As you age, your metabolism slows down. This means that if you want to lose weight, you’ll need to get your metabolism back up (as well as physical exercise and a healthy diet). Exercising is one way to get your metabolism moving again, helping you burn more calories on a daily basis.

Weight Loss

If your goal is to lose weight, then exercise is the key. Anaerobic and aerobic can both help there. They’ll also assist with building muscle mass as well, although this can depend on the type of exercises within each category that you choose, such as squats or bench presses.

The Benefits of Aerobic Exercise

If you want to sleep better at night, feel less anxious, and even boost your immune system, then aerobic exercise is a good option. Plus, since you’re able to exercise at a steady pace, it’s a little less risky than anaerobic exercise, especially for people who have cardiovascular medical conditions.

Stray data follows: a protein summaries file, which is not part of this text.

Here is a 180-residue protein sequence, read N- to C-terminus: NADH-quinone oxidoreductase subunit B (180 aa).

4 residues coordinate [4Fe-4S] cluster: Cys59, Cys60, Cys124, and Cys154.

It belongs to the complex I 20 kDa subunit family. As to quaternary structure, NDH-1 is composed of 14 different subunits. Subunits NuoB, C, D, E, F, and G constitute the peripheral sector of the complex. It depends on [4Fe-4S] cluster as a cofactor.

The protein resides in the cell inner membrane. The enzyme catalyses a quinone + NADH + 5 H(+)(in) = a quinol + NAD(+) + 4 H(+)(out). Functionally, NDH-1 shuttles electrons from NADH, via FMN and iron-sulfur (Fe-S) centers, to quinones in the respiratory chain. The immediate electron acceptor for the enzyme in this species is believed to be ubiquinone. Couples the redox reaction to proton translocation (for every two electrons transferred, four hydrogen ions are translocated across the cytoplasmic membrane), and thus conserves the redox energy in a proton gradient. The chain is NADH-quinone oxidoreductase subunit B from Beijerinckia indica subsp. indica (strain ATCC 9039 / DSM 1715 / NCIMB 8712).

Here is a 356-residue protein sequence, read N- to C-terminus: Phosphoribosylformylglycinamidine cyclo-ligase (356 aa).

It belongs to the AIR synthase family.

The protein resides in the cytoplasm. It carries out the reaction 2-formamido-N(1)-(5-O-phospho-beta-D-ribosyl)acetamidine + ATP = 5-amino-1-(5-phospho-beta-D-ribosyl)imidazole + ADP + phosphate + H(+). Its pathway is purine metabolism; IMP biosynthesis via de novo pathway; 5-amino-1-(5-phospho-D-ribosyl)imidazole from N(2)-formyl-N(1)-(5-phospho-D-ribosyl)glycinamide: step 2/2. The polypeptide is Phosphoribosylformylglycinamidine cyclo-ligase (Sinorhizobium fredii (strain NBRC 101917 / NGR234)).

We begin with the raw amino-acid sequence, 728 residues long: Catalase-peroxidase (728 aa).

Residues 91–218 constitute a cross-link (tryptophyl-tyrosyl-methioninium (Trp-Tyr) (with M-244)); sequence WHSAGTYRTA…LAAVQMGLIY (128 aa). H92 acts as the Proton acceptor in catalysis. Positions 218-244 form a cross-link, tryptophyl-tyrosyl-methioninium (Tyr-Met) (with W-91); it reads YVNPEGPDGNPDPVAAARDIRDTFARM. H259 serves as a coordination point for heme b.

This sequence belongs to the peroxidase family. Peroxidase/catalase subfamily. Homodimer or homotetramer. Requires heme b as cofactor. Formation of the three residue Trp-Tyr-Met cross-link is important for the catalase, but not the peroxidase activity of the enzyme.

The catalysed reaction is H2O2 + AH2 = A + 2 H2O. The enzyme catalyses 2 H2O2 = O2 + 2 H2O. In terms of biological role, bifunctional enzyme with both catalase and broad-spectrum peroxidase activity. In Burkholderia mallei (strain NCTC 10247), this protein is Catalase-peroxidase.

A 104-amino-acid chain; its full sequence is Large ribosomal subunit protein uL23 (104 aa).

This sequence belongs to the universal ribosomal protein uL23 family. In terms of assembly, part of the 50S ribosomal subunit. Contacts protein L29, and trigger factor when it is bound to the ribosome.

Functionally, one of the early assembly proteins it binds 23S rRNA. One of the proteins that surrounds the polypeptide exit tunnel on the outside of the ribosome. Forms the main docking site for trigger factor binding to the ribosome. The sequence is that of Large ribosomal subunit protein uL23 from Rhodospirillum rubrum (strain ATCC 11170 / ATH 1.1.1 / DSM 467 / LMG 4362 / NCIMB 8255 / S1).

Essentially, when you do anaerobic workout, you end up with a heart rate that’s faster than it normally is, particularly when you’re at rest. You aren’t pushing yourself to the extremes, so you’re able to breathe in deeply and make sure that your blood is well oxygenated.

All of that blood travels to different muscle groups, as well as the rest of your body, and over time, if you keep up with your exercise regimen, your cardiovascular system will become stronger.

With that said, if you have recently suffered from a cardiac-related health issue, like a stroke, or are at risk for blood clots, you should check with your doctor before doing any aerobic activity.